Economics Homework Six Answers - Student Eight

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Economics Homework 6

Duncan B.

1. You can easily determine your fixed cost by examining your costs when output is zero; you are not using any funds to actually produce any widgets, but you still have costs: your fixed costs.

Right, but you overlooked the second part of the question: provide an example of variable costs. (Minus 1)

2. Diminishing returns to scale.

Correct, but say DECREASING returns to scale. It's not "diminishing", as in the very different concept of "diminishing marginal utility."

3. A family's short run cost for a broken computer is a computer repairman. A long term cost is a whole new computer.

Superb, and good wikifying.

4. Your marginal cost to fix a car is $4: each mechanic can fix three cars an hour while being paid $12 an hour. Your marginal product is 3: 12 cars/4 employees.

Right, but put some units on the MP=3: 3 cars per hour of labor. You overlooked that the question asked about the minimum marginal revenue ($4 per car). (Minus 1). Be sure to read carefully, and reread if necessary, each question so you don't lose points that you could have easily earned.

5. Long run costs are always more beneficial and less expensive than short run costs, as the former are major changes while the latter are just minor adjustments. Four years of higher education may seem useless at the time, but later it pays off in the form of a better job.

Right.

6. Your fixed cost is $1 million: the amount needed to build the factory. Your average total cost is $2 million/50 cars=$40,000: the total cost of producing 50 cars. Your average variable cost is $1 million/50=$20,000: the costs actually needed to make the cars. Your marginal cost is $1,018,000/51=$19960.

All correct except the last. Your marginal cost (MC) is simply the cost of the last additional unit: $18,000. (Minus 1).

7.a. This increases marginal costs.

b. This does nothing to variable costs, which do not include fixed costs.

c. This gives you more fixed costs, which increases total cost.

(a) is incorrect. Marginal costs is simply the last additional unit of output (in this case, the last taxicab ride). (Minus 1). (b) and (c) are correct.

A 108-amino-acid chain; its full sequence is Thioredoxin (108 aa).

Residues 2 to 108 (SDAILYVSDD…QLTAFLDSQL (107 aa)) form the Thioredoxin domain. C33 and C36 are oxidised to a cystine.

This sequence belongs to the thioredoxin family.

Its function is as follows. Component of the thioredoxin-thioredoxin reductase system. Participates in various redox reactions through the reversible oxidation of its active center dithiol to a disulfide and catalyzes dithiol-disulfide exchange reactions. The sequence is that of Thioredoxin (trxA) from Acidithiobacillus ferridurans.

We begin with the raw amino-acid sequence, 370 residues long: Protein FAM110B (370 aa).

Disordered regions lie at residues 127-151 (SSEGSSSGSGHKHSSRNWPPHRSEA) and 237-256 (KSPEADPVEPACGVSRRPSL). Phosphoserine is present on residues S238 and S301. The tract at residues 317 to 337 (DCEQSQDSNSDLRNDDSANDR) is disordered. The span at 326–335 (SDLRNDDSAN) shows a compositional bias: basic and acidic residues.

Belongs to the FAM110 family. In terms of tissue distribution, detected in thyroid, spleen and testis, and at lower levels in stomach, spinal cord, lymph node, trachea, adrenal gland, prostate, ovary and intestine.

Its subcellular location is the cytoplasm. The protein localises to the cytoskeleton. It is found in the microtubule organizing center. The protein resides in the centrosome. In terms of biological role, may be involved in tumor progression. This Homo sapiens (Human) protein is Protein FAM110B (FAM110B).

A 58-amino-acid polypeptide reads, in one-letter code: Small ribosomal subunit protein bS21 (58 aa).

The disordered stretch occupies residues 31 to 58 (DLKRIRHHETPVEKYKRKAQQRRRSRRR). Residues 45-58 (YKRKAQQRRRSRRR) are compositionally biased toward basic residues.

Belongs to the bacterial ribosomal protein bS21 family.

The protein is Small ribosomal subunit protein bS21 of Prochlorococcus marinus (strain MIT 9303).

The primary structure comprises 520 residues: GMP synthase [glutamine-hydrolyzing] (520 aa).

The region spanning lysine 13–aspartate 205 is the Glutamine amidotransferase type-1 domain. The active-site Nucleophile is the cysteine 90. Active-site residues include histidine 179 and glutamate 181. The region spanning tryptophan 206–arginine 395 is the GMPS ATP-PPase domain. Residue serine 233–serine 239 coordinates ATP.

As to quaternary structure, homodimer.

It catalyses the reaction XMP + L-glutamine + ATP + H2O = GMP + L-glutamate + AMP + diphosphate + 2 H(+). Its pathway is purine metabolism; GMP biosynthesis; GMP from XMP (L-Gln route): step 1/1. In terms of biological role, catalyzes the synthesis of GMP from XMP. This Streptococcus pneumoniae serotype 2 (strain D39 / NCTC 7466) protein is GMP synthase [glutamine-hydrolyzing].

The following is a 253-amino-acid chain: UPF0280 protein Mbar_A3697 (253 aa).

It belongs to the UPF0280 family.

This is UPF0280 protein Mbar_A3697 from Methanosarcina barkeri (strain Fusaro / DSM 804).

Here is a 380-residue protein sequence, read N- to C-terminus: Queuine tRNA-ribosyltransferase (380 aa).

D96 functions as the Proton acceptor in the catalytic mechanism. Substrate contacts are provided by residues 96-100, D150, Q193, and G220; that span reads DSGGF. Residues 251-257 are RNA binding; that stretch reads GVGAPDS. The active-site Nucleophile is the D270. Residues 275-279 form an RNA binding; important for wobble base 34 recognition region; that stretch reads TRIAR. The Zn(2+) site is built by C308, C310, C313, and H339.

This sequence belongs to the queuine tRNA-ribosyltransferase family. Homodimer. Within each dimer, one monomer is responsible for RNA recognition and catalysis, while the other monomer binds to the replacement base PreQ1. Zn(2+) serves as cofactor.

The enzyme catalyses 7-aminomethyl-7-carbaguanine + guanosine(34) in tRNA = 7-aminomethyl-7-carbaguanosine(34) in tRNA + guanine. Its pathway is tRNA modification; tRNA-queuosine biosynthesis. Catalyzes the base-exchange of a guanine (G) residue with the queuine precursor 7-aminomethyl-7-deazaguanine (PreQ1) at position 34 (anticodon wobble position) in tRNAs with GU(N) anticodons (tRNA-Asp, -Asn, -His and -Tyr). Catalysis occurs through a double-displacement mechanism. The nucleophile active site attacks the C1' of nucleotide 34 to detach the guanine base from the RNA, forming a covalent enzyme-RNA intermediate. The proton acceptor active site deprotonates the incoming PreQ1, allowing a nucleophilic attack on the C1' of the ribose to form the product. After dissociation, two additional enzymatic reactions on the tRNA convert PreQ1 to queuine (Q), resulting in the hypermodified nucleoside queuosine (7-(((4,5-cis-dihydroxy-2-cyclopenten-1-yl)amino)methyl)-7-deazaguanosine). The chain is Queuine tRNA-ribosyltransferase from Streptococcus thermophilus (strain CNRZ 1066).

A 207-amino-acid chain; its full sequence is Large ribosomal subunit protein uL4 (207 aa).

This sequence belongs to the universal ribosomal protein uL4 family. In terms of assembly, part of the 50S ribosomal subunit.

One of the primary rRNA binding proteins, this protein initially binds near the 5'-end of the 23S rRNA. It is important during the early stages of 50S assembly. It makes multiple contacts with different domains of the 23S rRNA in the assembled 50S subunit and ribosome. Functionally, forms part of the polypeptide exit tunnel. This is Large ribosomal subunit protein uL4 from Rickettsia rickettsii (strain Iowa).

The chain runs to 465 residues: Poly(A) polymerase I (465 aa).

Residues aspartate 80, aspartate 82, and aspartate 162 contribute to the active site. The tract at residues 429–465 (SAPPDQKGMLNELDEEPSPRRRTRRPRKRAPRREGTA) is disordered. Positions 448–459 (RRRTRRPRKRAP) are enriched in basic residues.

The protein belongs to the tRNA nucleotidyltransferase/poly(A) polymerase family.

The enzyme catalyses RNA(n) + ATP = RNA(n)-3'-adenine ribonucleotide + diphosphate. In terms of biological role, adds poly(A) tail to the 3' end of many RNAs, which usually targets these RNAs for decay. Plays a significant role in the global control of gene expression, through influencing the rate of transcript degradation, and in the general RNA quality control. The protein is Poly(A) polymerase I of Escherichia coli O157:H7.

8. Your accounting profit is $0, because accounting profit does not include opportunity costs. Your economic profit is -$8: the opportunity cost for the hour.

Excellent.

9. Marginal cost of labor.

Superb, the first to answer this correctly! More simply, the "marginal cost of labor" is the wage rate.

10. As inflation increases, money's value decreases. With 10% inflation each year, the value of a dollar decreases $0.30, $0.10 a year. A $10 good whose price remains the same over the three years seems like it remained at the same price, but if the good's price increases by less than the CPI increase (caused by inflation), the real price decreases.

Right. (The 10% decrease in real price each year is only approximately a 30% decrease overall.)

11. Long run average costs are always lower than short term average costs because you have to pay a certain amount just to construct a facility, hire workers, buy machinery, and produce your first product. The average costs include all costs, so as you make more and do not have as many fixed costs, your average cost decreases.

Right, but the explanation could be clearer.

12. B is correct. You want maximum efficiency to produce the 1000 widgets, and you can best achieve that by increasing your returns to scale. If you double your production facilities and get more than double the output, you produce them faster and more cheaply.

Nope, the correct answer is (D). (Minus 1). See model answers when available (after Sunday).
Some great answers. 105/110.--Andy Schlafly 22:30, 24 October 2009 (EDT)
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